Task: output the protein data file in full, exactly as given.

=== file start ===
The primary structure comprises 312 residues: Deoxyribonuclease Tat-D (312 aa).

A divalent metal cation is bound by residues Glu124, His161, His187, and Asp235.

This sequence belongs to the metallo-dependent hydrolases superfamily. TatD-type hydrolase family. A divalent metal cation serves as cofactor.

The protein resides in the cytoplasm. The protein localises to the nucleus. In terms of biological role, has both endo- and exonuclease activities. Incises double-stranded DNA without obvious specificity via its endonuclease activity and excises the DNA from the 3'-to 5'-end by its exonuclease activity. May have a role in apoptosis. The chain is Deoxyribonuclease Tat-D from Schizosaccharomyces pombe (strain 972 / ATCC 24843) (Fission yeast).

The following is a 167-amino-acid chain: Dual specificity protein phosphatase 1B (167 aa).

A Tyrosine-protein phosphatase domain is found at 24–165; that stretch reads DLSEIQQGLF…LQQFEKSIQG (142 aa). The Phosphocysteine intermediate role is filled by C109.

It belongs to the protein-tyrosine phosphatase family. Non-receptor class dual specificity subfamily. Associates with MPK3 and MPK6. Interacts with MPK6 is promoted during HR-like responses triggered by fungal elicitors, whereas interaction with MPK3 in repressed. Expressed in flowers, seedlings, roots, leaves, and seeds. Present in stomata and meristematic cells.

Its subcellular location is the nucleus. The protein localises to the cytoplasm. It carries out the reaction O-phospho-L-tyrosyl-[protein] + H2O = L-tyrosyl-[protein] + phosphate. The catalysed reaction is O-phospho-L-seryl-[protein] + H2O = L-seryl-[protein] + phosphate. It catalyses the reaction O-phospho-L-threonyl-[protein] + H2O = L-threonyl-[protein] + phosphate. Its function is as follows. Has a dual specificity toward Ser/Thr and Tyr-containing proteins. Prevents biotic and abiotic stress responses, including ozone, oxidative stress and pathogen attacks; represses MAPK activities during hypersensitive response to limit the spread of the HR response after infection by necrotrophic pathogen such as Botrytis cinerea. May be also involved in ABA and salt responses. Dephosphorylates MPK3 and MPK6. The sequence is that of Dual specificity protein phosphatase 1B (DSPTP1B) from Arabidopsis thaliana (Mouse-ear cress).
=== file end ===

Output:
The primary structure comprises 312 residues: Deoxyribonuclease Tat-D (312 aa).

A divalent metal cation is bound by residues Glu124, His161, His187, and Asp235.

This sequence belongs to the metallo-dependent hydrolases superfamily. TatD-type hydrolase family. A divalent metal cation serves as cofactor.

The protein resides in the cytoplasm. The protein localises to the nucleus. In terms of biological role, has both endo- and exonuclease activities. Incises double-stranded DNA without obvious specificity via its endonuclease activity and excises the DNA from the 3'-to 5'-end by its exonuclease activity. May have a role in apoptosis. The chain is Deoxyribonuclease Tat-D from Schizosaccharomyces pombe (strain 972 / ATCC 24843) (Fission yeast).

The following is a 167-amino-acid chain: Dual specificity protein phosphatase 1B (167 aa).

A Tyrosine-protein phosphatase domain is found at 24–165; that stretch reads DLSEIQQGLF…LQQFEKSIQG (142 aa). The Phosphocysteine intermediate role is filled by C109.

It belongs to the protein-tyrosine phosphatase family. Non-receptor class dual specificity subfamily. Associates with MPK3 and MPK6. Interacts with MPK6 is promoted during HR-like responses triggered by fungal elicitors, whereas interaction with MPK3 in repressed. Expressed in flowers, seedlings, roots, leaves, and seeds. Present in stomata and meristematic cells.

Its subcellular location is the nucleus. The protein localises to the cytoplasm. It carries out the reaction O-phospho-L-tyrosyl-[protein] + H2O = L-tyrosyl-[protein] + phosphate. The catalysed reaction is O-phospho-L-seryl-[protein] + H2O = L-seryl-[protein] + phosphate. It catalyses the reaction O-phospho-L-threonyl-[protein] + H2O = L-threonyl-[protein] + phosphate. Its function is as follows. Has a dual specificity toward Ser/Thr and Tyr-containing proteins. Prevents biotic and abiotic stress responses, including ozone, oxidative stress and pathogen attacks; represses MAPK activities during hypersensitive response to limit the spread of the HR response after infection by necrotrophic pathogen such as Botrytis cinerea. May be also involved in ABA and salt responses. Dephosphorylates MPK3 and MPK6. The sequence is that of Dual specificity protein phosphatase 1B (DSPTP1B) from Arabidopsis thaliana (Mouse-ear cress).